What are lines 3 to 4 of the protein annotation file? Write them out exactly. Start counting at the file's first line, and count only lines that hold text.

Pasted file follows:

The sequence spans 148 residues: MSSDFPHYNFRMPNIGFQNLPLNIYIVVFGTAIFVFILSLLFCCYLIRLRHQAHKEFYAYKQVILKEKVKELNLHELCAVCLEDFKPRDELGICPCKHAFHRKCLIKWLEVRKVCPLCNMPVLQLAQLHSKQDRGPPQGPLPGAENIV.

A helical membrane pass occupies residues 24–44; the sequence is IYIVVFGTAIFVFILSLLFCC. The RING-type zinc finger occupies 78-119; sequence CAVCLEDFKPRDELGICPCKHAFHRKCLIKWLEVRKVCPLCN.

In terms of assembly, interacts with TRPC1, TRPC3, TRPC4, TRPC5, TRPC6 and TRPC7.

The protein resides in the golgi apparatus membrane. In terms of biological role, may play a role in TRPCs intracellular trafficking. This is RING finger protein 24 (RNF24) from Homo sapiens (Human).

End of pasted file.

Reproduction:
In terms of assembly, interacts with TRPC1, TRPC3, TRPC4, TRPC5, TRPC6 and TRPC7.

The protein resides in the golgi apparatus membrane. In terms of biological role, may play a role in TRPCs intracellular trafficking. This is RING finger protein 24 (RNF24) from Homo sapiens (Human).